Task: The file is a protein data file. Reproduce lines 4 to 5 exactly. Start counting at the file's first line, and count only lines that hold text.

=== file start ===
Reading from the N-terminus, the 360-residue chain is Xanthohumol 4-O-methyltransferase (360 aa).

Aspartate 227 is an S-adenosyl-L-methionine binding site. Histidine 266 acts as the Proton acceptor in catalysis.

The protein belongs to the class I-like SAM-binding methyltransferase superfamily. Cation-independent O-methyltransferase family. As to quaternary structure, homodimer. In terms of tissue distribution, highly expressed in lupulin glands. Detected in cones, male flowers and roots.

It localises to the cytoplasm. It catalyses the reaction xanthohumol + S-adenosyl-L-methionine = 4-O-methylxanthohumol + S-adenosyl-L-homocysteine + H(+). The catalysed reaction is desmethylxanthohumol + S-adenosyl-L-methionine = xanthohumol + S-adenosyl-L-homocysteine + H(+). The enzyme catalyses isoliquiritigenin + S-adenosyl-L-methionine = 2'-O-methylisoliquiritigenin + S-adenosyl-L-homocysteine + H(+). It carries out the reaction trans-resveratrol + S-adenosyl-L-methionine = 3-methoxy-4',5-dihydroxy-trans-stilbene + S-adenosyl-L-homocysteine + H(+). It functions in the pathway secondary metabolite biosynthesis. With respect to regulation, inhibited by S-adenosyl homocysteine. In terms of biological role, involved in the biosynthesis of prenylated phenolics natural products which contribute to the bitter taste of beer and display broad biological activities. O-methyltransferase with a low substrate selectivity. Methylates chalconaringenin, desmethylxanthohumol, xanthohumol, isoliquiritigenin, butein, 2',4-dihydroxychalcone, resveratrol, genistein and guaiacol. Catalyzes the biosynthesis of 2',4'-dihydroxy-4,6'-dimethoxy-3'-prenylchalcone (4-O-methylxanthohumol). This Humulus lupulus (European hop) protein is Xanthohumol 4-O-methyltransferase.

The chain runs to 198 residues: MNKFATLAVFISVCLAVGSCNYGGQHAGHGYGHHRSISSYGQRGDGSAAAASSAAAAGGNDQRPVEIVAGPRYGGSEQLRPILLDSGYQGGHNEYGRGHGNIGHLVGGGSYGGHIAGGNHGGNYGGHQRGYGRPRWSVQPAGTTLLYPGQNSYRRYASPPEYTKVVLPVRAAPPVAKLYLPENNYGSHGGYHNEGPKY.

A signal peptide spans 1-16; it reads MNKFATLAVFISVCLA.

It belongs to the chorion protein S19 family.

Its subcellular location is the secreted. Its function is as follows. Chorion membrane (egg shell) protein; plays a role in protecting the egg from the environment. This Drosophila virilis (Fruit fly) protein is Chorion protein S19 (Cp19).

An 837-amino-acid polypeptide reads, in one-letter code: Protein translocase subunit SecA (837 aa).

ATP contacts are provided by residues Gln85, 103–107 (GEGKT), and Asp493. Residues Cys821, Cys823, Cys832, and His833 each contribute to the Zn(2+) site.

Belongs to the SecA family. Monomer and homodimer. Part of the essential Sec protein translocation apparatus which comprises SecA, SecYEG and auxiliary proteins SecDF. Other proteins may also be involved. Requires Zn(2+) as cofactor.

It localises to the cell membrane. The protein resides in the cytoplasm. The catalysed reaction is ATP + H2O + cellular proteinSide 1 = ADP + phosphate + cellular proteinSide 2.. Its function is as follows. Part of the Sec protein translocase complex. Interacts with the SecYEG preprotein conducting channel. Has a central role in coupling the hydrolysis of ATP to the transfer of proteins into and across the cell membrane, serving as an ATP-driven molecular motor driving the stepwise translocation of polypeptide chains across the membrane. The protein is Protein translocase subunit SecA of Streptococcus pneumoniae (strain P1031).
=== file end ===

It localises to the cytoplasm. It catalyses the reaction xanthohumol + S-adenosyl-L-methionine = 4-O-methylxanthohumol + S-adenosyl-L-homocysteine + H(+). The catalysed reaction is desmethylxanthohumol + S-adenosyl-L-methionine = xanthohumol + S-adenosyl-L-homocysteine + H(+). The enzyme catalyses isoliquiritigenin + S-adenosyl-L-methionine = 2'-O-methylisoliquiritigenin + S-adenosyl-L-homocysteine + H(+). It carries out the reaction trans-resveratrol + S-adenosyl-L-methionine = 3-methoxy-4',5-dihydroxy-trans-stilbene + S-adenosyl-L-homocysteine + H(+). It functions in the pathway secondary metabolite biosynthesis. With respect to regulation, inhibited by S-adenosyl homocysteine. In terms of biological role, involved in the biosynthesis of prenylated phenolics natural products which contribute to the bitter taste of beer and display broad biological activities. O-methyltransferase with a low substrate selectivity. Methylates chalconaringenin, desmethylxanthohumol, xanthohumol, isoliquiritigenin, butein, 2',4-dihydroxychalcone, resveratrol, genistein and guaiacol. Catalyzes the biosynthesis of 2',4'-dihydroxy-4,6'-dimethoxy-3'-prenylchalcone (4-O-methylxanthohumol). This Humulus lupulus (European hop) protein is Xanthohumol 4-O-methyltransferase.

The chain runs to 198 residues: MNKFATLAVFISVCLAVGSCNYGGQHAGHGYGHHRSISSYGQRGDGSAAAASSAAAAGGNDQRPVEIVAGPRYGGSEQLRPILLDSGYQGGHNEYGRGHGNIGHLVGGGSYGGHIAGGNHGGNYGGHQRGYGRPRWSVQPAGTTLLYPGQNSYRRYASPPEYTKVVLPVRAAPPVAKLYLPENNYGSHGGYHNEGPKY.